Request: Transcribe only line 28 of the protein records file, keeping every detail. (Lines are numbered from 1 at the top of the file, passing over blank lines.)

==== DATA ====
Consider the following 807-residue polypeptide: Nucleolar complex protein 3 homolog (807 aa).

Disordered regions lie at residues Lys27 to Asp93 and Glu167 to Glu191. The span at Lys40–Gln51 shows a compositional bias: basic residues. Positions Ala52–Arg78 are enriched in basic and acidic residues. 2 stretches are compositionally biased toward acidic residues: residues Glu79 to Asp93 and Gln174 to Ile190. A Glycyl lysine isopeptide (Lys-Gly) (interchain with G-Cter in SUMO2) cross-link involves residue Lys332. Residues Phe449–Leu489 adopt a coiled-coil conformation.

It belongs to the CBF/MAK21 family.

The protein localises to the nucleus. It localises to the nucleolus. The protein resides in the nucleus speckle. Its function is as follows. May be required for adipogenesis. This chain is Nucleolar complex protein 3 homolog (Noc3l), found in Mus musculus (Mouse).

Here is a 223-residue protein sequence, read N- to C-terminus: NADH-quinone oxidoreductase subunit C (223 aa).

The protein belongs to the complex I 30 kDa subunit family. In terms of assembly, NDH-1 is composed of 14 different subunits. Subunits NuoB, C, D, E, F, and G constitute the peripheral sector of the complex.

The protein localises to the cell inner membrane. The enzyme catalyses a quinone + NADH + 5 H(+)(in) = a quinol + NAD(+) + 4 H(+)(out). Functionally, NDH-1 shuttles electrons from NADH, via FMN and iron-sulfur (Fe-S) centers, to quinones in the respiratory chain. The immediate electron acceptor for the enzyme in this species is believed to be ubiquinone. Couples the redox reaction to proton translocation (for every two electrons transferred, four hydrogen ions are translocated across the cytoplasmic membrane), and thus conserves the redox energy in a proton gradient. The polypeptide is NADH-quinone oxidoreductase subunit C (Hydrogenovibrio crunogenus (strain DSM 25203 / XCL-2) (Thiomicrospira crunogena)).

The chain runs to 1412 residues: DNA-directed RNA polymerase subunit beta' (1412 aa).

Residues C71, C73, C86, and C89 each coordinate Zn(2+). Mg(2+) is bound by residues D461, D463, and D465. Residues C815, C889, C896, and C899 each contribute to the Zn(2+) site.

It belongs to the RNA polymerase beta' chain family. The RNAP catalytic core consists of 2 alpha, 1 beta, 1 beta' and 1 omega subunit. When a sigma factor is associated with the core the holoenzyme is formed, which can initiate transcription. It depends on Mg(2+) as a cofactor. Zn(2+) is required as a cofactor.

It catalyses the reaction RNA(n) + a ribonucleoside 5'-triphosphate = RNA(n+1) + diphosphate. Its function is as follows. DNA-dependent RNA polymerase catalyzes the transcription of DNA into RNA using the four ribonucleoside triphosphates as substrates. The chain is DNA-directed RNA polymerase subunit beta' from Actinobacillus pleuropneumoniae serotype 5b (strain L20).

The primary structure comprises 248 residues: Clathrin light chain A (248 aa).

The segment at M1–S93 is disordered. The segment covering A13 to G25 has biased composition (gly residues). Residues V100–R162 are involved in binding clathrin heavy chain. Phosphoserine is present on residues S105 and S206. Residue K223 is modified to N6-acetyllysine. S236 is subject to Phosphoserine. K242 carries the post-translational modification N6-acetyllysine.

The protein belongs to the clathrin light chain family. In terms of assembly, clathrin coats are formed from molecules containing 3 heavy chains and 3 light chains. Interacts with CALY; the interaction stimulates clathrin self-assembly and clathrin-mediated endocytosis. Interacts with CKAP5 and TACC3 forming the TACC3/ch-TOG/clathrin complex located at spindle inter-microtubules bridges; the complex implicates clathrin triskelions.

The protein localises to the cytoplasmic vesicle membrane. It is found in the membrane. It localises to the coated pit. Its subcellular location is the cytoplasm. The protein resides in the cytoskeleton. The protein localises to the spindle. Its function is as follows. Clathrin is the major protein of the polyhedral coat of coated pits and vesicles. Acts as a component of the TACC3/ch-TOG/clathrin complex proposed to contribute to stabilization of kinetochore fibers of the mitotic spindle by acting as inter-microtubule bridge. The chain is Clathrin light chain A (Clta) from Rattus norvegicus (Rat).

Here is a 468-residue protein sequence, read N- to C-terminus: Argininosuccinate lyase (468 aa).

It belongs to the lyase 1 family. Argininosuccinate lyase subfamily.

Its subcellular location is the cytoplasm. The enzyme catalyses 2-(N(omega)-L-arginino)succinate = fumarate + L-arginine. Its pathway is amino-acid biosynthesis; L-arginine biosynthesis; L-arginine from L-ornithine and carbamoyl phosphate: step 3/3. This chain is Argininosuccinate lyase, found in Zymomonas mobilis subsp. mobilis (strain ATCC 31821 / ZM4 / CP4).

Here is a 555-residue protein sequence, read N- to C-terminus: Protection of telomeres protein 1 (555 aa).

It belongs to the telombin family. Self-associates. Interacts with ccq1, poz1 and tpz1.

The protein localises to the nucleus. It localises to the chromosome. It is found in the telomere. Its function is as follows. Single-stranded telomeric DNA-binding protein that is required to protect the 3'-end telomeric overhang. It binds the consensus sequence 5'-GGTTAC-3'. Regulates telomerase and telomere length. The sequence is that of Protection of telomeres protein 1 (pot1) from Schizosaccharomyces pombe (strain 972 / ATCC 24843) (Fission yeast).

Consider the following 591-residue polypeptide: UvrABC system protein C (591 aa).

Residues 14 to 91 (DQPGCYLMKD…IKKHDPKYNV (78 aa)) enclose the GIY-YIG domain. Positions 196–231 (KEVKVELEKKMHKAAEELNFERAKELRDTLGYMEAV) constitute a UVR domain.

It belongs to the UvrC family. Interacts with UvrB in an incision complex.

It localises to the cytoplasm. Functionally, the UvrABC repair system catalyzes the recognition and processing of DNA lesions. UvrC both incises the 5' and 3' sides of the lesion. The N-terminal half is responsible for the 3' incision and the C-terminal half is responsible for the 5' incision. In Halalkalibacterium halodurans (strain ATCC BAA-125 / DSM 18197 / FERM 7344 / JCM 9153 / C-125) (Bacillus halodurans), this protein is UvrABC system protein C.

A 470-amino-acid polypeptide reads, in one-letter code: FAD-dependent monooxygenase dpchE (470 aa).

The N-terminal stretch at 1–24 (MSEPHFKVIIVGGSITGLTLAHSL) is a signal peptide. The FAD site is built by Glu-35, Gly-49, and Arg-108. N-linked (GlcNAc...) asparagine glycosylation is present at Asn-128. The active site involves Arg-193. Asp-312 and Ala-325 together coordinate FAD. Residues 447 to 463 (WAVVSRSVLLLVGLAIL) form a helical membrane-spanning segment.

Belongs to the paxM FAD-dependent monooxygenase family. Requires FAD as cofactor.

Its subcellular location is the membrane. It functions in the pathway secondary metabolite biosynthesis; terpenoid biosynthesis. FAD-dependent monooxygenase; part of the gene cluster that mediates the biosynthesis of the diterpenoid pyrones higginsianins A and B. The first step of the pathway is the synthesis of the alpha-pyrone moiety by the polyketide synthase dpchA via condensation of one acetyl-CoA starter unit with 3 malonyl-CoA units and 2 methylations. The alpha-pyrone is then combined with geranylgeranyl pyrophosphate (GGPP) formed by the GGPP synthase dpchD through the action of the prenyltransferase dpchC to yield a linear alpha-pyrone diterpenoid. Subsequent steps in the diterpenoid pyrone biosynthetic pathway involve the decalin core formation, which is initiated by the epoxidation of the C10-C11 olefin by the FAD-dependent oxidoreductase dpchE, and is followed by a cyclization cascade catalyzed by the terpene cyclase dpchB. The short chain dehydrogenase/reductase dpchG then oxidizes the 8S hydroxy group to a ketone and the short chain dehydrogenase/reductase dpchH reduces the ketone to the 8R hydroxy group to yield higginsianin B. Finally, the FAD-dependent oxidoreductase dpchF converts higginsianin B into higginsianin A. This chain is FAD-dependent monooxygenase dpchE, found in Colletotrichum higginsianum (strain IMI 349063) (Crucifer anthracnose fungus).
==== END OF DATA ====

Belongs to the paxM FAD-dependent monooxygenase family. Requires FAD as cofactor.